get-process|select-object id, processname|Export-Csv test1.csv

    For backup, if you are using the latest system center then everything should be available in PowerShell including backup with DPM.
  • Thanks,

    -autosize did work. Thanks. Appreciate that.
  • PS is certainly NOT that bad!

    I would highly recommend reading the book "Learn powerShell in 30 lunches". You will be able to find the answers to #3, #4, and #5 right in the book. As far as #2, the VSS-hooks are already available for snapshots and such - what problems are you having kicking off snaps/backups? As far as #1, why don't you just alias your own Linux command equivalents with known scripts? Again, reading a good book on Powershell before making an article describing how poor Powershell is - would really help your case here. Not saying PS is all-powerful, but geesh, it's certainly not bad at all and I can easily manage pretty much everything from VM's to registries, to Exchange, to SQL, to VSS snapshots easily using PS with no real sweat and/or programming knowledge.
    • @lawryll

      Did you read the article? Where did I say it was bad?
    • How to run powershell script without importing module

      Hey lawryll@.. I am new to powershell.. and want some help on it...
      Supporse having exchange module imported I created PS script that does something with exchange on System A... Now I took same script to my client or friends machine which does not have exchange modules..
      So how can a PS script (which was developed with help of specific module) be executed on a machine not having modules.
  • "thousands of cmdlets for almost every purpose"

    And a sure fire method for none of them to be used.

    Anytime something requires more than about 300 "commandlets" to be useful is pretty will guaranteed not to be that useful.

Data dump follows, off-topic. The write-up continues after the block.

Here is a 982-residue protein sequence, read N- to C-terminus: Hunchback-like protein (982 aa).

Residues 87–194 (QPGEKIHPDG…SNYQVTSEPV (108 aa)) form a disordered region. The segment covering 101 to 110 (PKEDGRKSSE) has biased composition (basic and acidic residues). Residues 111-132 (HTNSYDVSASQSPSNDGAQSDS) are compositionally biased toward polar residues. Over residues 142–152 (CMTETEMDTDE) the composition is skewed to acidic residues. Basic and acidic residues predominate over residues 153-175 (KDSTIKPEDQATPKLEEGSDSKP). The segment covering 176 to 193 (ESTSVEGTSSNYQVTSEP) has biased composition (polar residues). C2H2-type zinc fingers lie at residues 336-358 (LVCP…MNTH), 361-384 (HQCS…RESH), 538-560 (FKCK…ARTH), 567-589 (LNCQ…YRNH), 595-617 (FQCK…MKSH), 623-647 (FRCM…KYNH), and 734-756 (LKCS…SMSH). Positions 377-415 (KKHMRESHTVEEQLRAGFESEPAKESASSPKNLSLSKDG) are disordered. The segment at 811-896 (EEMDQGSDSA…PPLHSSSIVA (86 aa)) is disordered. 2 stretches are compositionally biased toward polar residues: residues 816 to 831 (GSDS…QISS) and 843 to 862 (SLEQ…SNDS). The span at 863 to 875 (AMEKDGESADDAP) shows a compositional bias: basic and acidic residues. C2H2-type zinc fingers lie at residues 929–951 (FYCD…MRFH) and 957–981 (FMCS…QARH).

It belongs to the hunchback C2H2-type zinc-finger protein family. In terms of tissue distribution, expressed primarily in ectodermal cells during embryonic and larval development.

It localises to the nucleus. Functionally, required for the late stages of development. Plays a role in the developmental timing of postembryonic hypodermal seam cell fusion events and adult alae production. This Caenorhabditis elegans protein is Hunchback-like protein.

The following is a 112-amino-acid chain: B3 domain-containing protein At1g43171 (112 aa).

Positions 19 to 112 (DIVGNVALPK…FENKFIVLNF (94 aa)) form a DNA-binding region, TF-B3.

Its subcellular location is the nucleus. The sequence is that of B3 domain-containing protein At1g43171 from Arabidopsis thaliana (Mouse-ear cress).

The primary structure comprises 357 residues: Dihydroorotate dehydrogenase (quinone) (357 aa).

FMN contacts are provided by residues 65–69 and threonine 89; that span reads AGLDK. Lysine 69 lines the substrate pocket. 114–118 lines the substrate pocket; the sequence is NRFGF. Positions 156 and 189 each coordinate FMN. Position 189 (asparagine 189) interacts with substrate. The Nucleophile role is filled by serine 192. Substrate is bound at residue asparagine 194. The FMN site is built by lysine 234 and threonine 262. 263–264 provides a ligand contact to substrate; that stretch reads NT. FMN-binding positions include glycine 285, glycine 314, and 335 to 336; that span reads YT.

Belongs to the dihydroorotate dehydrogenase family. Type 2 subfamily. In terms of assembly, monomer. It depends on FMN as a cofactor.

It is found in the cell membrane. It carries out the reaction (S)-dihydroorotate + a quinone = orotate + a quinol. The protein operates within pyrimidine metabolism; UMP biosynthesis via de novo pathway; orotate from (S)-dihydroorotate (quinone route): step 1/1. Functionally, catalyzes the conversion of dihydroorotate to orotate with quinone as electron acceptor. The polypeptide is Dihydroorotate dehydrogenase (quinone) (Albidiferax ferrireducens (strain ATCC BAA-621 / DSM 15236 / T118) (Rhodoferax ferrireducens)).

Everybody will be recreating them because they can't find the right one(s) to use, and likely can't be used in combination.
    • Yet it is extremely easy to not only find the right one

      You can combine cmdlets for different technologies in one script. So you could write a script that targets active Directory, Windows, SQL server and Exchange if you want to.
  • Decouple Command Interpreter From GUI

    PowerShell shares the same fundamental limitation as CMD.EXE, and that is that the same program is responsible for both the windowed GUI and the interpretation of the commands you enter into it. On a Linux system, Bash and other command interpreters have no responsibility for any GUI functions: these are left to a "terminal emulator" that can run any command you like. This allows you to mix and match your choice of GUI with your choice of command interpreter. And just as importantly, it allows you to run commands on remote systems via SSH just as easily as on your local system (no need for all that WMI rigmarole that PowerShell forces you to go through).

    Windows simply does not grasp the full power of the command line. No wonder Windows users, even seemingly knowledgeable ones, think it is something to be feared.